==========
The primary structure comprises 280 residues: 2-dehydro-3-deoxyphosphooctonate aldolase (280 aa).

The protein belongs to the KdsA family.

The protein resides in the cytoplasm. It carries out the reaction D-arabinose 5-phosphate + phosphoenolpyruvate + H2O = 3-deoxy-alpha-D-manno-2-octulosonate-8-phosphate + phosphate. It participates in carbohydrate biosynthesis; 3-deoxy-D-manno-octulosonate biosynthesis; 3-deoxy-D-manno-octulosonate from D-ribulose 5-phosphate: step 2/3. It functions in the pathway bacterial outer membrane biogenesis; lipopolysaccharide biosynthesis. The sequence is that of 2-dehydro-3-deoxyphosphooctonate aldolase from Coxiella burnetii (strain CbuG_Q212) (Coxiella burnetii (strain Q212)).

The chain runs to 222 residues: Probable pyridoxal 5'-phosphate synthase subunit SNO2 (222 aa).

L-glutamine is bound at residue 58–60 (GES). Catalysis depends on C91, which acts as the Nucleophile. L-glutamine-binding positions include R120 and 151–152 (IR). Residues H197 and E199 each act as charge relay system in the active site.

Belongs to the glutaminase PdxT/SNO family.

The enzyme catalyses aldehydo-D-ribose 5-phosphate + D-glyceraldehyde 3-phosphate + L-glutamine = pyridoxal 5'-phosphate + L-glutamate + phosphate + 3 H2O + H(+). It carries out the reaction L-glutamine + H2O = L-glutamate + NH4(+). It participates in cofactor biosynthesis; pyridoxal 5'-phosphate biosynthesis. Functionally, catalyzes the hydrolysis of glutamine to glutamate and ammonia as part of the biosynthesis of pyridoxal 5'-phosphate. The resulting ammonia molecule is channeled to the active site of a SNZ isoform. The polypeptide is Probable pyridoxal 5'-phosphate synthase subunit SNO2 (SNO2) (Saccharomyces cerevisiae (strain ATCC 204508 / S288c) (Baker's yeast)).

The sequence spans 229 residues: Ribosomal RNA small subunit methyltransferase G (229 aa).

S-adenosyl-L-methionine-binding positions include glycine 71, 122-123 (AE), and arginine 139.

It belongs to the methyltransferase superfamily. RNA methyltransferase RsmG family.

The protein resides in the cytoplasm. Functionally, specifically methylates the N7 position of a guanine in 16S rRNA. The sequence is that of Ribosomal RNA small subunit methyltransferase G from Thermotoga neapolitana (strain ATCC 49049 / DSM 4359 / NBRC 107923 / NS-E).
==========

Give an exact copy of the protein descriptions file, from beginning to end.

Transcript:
The primary structure comprises 280 residues: 2-dehydro-3-deoxyphosphooctonate aldolase (280 aa).

The protein belongs to the KdsA family.

The protein resides in the cytoplasm. It carries out the reaction D-arabinose 5-phosphate + phosphoenolpyruvate + H2O = 3-deoxy-alpha-D-manno-2-octulosonate-8-phosphate + phosphate. It participates in carbohydrate biosynthesis; 3-deoxy-D-manno-octulosonate biosynthesis; 3-deoxy-D-manno-octulosonate from D-ribulose 5-phosphate: step 2/3. It functions in the pathway bacterial outer membrane biogenesis; lipopolysaccharide biosynthesis. The sequence is that of 2-dehydro-3-deoxyphosphooctonate aldolase from Coxiella burnetii (strain CbuG_Q212) (Coxiella burnetii (strain Q212)).

The chain runs to 222 residues: Probable pyridoxal 5'-phosphate synthase subunit SNO2 (222 aa).

L-glutamine is bound at residue 58–60 (GES). Catalysis depends on C91, which acts as the Nucleophile. L-glutamine-binding positions include R120 and 151–152 (IR). Residues H197 and E199 each act as charge relay system in the active site.

Belongs to the glutaminase PdxT/SNO family.

The enzyme catalyses aldehydo-D-ribose 5-phosphate + D-glyceraldehyde 3-phosphate + L-glutamine = pyridoxal 5'-phosphate + L-glutamate + phosphate + 3 H2O + H(+). It carries out the reaction L-glutamine + H2O = L-glutamate + NH4(+). It participates in cofactor biosynthesis; pyridoxal 5'-phosphate biosynthesis. Functionally, catalyzes the hydrolysis of glutamine to glutamate and ammonia as part of the biosynthesis of pyridoxal 5'-phosphate. The resulting ammonia molecule is channeled to the active site of a SNZ isoform. The polypeptide is Probable pyridoxal 5'-phosphate synthase subunit SNO2 (SNO2) (Saccharomyces cerevisiae (strain ATCC 204508 / S288c) (Baker's yeast)).

The sequence spans 229 residues: Ribosomal RNA small subunit methyltransferase G (229 aa).

S-adenosyl-L-methionine-binding positions include glycine 71, 122-123 (AE), and arginine 139.

It belongs to the methyltransferase superfamily. RNA methyltransferase RsmG family.

The protein resides in the cytoplasm. Functionally, specifically methylates the N7 position of a guanine in 16S rRNA. The sequence is that of Ribosomal RNA small subunit methyltransferase G from Thermotoga neapolitana (strain ATCC 49049 / DSM 4359 / NBRC 107923 / NS-E).